Welcome to The Game Shelf!

After getting into the board game hobby at the end of 2014, we've decided to share our thoughts on the games we're collecting on our shelves. The collection has certainly expanded over the last few years and we've been making up for lost time!

Sometimes our opinions differ, so Amy will be posting reviews every Tuesday and Fi will post on Thursdays. We hope you enjoy reading some of our opinions on board games - especially those for two players.

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Saturday 29 December 2018

The Game Shelf Reviews:- Covalence

Game: Covalence: A Molecule Building Game

Publisher: Genius Games

Designer: John Coveyou

Year: 2016

Genius Games create board and card games that provide educational value in the STEM (Science, Technology, Engineering and Mathematics) subjects. But, these aren't your standard educational games - they're good modern board games first and science knowledge is embedded in the process of playing the game.

Covalence focuses on organic chemistry. As the name suggests, the game teaches players about covalent bonding and correctly structuring molecules. It's a cooperative card game where 2-4 players work together to accurately build a number of secret organic molecules.


In Covalence players take a role of either clue giver or guesser. The clue giver draws a molecule card for each player, assigning them a molecule each to try and make. The Guessers must use the various atoms in front of them to create the molecules, with the slight caveat being that they don't know what they need to make. To this end they may ask for clues by spending a clue token.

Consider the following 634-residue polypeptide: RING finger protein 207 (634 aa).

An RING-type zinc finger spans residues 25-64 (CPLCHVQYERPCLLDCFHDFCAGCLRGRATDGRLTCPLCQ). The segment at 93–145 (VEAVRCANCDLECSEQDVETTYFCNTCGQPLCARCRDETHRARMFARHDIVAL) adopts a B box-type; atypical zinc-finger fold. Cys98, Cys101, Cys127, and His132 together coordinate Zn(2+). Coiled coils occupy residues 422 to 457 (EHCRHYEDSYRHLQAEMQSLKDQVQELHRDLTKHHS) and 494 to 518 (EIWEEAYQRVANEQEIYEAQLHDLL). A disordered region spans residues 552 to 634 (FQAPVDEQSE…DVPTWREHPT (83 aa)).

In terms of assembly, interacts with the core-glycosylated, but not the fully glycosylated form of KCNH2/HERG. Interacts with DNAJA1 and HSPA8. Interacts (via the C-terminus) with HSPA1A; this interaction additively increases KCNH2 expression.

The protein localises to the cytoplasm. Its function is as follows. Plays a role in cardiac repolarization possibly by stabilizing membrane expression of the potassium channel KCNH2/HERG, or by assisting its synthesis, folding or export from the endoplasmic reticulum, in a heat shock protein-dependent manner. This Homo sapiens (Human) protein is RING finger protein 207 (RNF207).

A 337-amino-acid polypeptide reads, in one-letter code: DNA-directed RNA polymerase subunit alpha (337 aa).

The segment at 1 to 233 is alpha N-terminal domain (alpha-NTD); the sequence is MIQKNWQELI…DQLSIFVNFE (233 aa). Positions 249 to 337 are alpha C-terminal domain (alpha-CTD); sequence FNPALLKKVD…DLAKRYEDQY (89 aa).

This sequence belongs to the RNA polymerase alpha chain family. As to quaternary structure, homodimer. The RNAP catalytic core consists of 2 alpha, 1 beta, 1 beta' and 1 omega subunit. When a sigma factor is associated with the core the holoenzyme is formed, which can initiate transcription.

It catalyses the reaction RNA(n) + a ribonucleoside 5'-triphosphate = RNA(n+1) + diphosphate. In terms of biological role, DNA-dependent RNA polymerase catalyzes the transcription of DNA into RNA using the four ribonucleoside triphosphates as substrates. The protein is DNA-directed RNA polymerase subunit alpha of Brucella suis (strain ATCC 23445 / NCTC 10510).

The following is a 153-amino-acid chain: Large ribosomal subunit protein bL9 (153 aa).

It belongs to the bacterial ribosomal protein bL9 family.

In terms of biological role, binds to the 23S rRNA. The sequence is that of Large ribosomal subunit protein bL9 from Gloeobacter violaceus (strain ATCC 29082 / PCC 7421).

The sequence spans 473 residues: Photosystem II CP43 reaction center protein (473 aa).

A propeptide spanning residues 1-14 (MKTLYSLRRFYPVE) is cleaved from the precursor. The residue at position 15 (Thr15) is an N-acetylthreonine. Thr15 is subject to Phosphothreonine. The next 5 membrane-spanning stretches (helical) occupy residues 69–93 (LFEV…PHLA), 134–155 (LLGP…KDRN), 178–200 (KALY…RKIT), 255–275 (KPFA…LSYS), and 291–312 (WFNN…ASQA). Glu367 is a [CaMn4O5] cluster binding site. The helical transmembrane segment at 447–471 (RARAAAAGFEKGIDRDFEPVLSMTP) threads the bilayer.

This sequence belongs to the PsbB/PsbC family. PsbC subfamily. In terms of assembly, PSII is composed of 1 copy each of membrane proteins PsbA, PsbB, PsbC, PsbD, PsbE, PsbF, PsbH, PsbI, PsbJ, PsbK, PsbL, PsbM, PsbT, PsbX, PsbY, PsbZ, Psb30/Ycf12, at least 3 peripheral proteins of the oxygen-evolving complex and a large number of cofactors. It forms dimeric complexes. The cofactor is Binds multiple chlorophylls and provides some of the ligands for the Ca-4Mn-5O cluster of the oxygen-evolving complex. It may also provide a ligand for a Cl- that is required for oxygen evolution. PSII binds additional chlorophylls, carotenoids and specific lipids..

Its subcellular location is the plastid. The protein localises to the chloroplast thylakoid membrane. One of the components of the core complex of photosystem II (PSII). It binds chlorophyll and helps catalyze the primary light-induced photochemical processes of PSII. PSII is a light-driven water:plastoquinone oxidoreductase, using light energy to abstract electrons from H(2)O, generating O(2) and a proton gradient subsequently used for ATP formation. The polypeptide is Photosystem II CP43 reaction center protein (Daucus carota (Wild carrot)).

When the clue-giver hands out a clue they must choose to give each player a combination of cards. In front of the clue-giver are 2 rows of cards, one with clues such as the names of atomss or single/double bonds. The other row contains numbers from 0-5. Each time a clue is asked for each player gets a combination of 1 from the atoms row and any number of numbers.

The guessers can then rearrange their atoms to match their new clue and choose between asking for another clue, or making a guess at the cost of a guess token. If a guess is made then the clue giver checks if their molecule is correct or not. On a correct guess the guessers are given an additional guess and clue token to use during the game. Once enough correct guesses have been made then the players win, but if the number of guess tokens run out before that number is reached then the game is a loss for everyone.

Amy’s Final Thoughts

Covalence does a wonderful job of mixing pure deduction with the principles of organic chemistry. You don't need to understand the chemistry behind it in order to play, but at the end of playing you will certainly understand that Carbon can make 4 bonds, Nitrogen 3, Oxygen 2 and Hydrogen 1. Once you understand the chemistry then the clues can be a touch more clever, fr example giving clues that reveal the number of bonds can inform the types of atoms involved in the molecule.

That being said there are some set rules, though they vary by difficulty. Each molecule in the game consists of a combination of 3 of Carbon, Nitrogen and Oxygen. In fact on the easiest difficulty you only even have 2 carbon with 1 other atom, the middling difficulty adds the opportunity for there to be only 1 carbon, while the full chemist difficulty adds chlorine which can replace hydrogen in the molecule. The key to these higher difficulties is that the older, 'easy' cards are still mixed in, so there is simply a greater variety of molecules in the game. With the greater variety the easy cards are no longer easy to guess.